|foto: Panattoni

Warehouses and logistics areas and industrial zones are seen every day. Do you know, however, what the process of building these buildings is?

We discussed the six main stages of constructing these buildings with two experts at CBRE: Marek Bíza is a civil engineer who coordinates the technical and legislative processes related constructing the halls. Petr Šimeček is one of the consultants involved in acquiring and selling commercial real estate.

Phase One: Project Planning

“We have a client whose business plan includes a new industrial hall. We build on its needs in terms of location, workforce, transport links or distance to its largest customers,” said Šimeček.

The first step is to find an ideal location, whether it is an empty plot of land, a standing object or a brownfield, then a short list of options is made for the client.

“In this stage, economic and technical balance sheets are also made, how much the acquisition costs, how much the construction costs and the amount of subsequent investments. These calculations are based on future rental profits or profits from the client’s activity,” added Šimeček.

How to handle a sales contract
In the first phase, the purchase contract is not signed, that is in phase two. If a more detailed discussion takes place, a so-called letter of interest may be signed as a guarantee.
Land is mostly bought with an agreement on a future sales contract. This reserves the site and permit works proceeds. Only after obtaining the territorial decision and the Environmental Impact Assessment (EIA) and the approval of the regional authority is the land transferred to the buyer. “This takes care of the client’s risk of buying land which fulfilling their future plan is not feasible on,” said Petr Šimeček, an acquisition agent.

Phase Two: Acquisition

We have selected the land or premises that we want to buy. In cooperation with the legal, technical and commercial team, technical and legal due diligence is carried out. “It is a crucial phase for further development, and mistakes can’t be made like buying land without securing access or a legal defect – for example, it will later fall into restitution,” said Šimeček explaining the pitfalls and added that the technical analysis of the land also serves as the basis for negotiating the purchase price.

Phase Three: Planning and Construction the Building

In this step, project documentation is created and the technical surveys necessary to obtain the necessary permits are carried out. An EIA is also obtained (see box).

“When we have an EIA and a land permit we get a building permit. In parallel with the licensing process, we issue a tender for a general contractor for the construction and, after obtaining the building permit, the developer begins to build immediately,” explained Marek Bíza.

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Phase Four: Operations

We are in the phase of the day-to-day operations of the hall. It is also necessary to maintain it, just like taking a car a service dealer. All premises must be kept in shape to serve well for many decades. This is what property management and facility management provide.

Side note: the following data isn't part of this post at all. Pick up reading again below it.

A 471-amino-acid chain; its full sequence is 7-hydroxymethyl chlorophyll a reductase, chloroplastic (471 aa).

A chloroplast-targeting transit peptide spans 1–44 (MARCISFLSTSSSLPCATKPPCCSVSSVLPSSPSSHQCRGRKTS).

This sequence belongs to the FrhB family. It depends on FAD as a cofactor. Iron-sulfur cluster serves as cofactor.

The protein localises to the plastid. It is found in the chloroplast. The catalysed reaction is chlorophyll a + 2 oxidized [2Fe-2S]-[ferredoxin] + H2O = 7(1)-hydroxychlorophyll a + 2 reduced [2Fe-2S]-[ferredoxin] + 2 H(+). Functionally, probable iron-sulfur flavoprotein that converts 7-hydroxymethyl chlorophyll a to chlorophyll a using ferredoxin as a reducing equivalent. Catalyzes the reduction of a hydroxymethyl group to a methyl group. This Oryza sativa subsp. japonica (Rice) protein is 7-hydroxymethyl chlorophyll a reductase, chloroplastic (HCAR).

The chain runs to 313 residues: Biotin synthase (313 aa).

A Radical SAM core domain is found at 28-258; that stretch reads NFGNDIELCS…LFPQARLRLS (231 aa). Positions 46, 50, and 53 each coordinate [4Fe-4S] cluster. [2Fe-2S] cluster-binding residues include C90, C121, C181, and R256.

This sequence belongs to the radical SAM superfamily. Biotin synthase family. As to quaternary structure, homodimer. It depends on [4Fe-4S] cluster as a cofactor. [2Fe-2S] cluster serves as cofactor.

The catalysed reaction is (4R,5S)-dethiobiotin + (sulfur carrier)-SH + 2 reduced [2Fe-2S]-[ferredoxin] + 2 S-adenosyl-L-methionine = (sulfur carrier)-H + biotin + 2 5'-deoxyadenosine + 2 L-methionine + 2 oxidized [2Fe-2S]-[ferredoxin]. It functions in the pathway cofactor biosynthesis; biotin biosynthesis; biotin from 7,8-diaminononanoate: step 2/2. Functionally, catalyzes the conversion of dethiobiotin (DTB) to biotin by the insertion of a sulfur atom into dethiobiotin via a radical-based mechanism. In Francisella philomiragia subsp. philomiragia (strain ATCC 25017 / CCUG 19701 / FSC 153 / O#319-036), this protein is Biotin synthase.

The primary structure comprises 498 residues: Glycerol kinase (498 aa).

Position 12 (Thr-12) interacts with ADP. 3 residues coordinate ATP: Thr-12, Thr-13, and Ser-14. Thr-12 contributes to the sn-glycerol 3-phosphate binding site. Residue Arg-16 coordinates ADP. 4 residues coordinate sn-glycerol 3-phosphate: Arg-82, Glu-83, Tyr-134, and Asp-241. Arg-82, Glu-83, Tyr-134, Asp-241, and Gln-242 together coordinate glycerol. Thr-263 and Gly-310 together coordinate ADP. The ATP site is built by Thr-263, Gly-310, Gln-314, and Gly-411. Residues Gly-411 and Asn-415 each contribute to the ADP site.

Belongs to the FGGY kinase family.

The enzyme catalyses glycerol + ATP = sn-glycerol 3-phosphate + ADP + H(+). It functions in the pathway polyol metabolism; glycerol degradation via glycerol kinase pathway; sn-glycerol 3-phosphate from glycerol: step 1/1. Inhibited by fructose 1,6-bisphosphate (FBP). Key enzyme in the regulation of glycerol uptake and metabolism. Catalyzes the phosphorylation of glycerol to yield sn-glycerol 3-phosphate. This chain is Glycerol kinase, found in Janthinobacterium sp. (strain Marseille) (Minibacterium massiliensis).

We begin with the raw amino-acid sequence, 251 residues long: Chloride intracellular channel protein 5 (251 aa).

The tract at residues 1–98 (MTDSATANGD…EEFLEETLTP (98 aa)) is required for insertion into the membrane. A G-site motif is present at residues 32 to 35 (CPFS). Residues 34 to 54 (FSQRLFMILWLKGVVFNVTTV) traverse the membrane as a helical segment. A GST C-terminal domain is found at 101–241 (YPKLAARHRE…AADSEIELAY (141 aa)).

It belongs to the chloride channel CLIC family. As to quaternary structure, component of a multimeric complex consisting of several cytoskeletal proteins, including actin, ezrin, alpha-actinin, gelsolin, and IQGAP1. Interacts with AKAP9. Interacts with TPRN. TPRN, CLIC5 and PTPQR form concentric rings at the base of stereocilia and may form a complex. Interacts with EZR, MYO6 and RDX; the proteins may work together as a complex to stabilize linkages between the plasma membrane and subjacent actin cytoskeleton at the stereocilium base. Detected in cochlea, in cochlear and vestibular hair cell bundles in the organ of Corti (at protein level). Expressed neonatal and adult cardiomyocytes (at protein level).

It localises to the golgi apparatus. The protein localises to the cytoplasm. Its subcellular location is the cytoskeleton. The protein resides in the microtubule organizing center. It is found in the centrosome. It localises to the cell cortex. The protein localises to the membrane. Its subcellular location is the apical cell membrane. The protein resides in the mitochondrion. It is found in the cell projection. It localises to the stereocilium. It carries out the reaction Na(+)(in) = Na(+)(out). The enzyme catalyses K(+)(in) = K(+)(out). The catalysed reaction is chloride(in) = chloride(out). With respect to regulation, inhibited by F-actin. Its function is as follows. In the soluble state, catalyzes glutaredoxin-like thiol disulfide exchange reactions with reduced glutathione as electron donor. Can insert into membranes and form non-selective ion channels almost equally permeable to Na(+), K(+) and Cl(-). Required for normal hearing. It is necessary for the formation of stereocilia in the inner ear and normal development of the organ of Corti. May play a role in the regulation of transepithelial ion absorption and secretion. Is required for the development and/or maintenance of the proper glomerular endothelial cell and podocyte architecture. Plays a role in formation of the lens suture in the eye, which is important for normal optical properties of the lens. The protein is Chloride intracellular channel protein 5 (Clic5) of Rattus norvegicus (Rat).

Phase Five: Remodelling and Adapting

Changes occur in time: tenants leave and new ones arrive with other space and equipment requirements, staff numbers change or its adapted from a production to a storage facility.

All these changes affect the construction of the building, typically the facade, roof, pillars or floor, as well as the equipment (extinguishing and safety systems, water and electricity supplies). These are mini-projects that have their own planning, licensing and implementation phases.

Phase Six: Sell or Redevelop

We are at the end of one cycle and stage. However, be careful, we are not at the end of the hall life. They are designed for at least fifty years of operation.

“It is possible to sell a hall that is still leased and look for an investor. It is often also the case that the owner who is still currently using the hall sells it and leases it back, for example, when they needs cash or do not want to have money tied up in property,” noted Šimeček.
And of course, sometimes the hall is rebuilt or demolished.

How long does it take?
The location, the building office, the neighbourhood (municipality), the tenants’ requirements and finance all affect the duration of the individual phases.
Planning is individual, where one client chooses the site half a year and another two. “It’s usually about six months to a year,” said Šimeček.
Acquisition from the initial contact to the signing of an agreement on a future sales contract takes approximately half a year. Authorization is very difficult and the Czech Republic has one of the most demanding legislation policies in in the region.
“Obtaining a land permit and an EIA usually takes ten months to a year. Getting the building permit itself takes another six months. In total, the authorization phase takes about 16 to 18 months,” added Bíza.
Paradoxically, the construction itself, like for a typical 10,000-square-foot large hall takes half a year, represents only a third of the length of the entire project.
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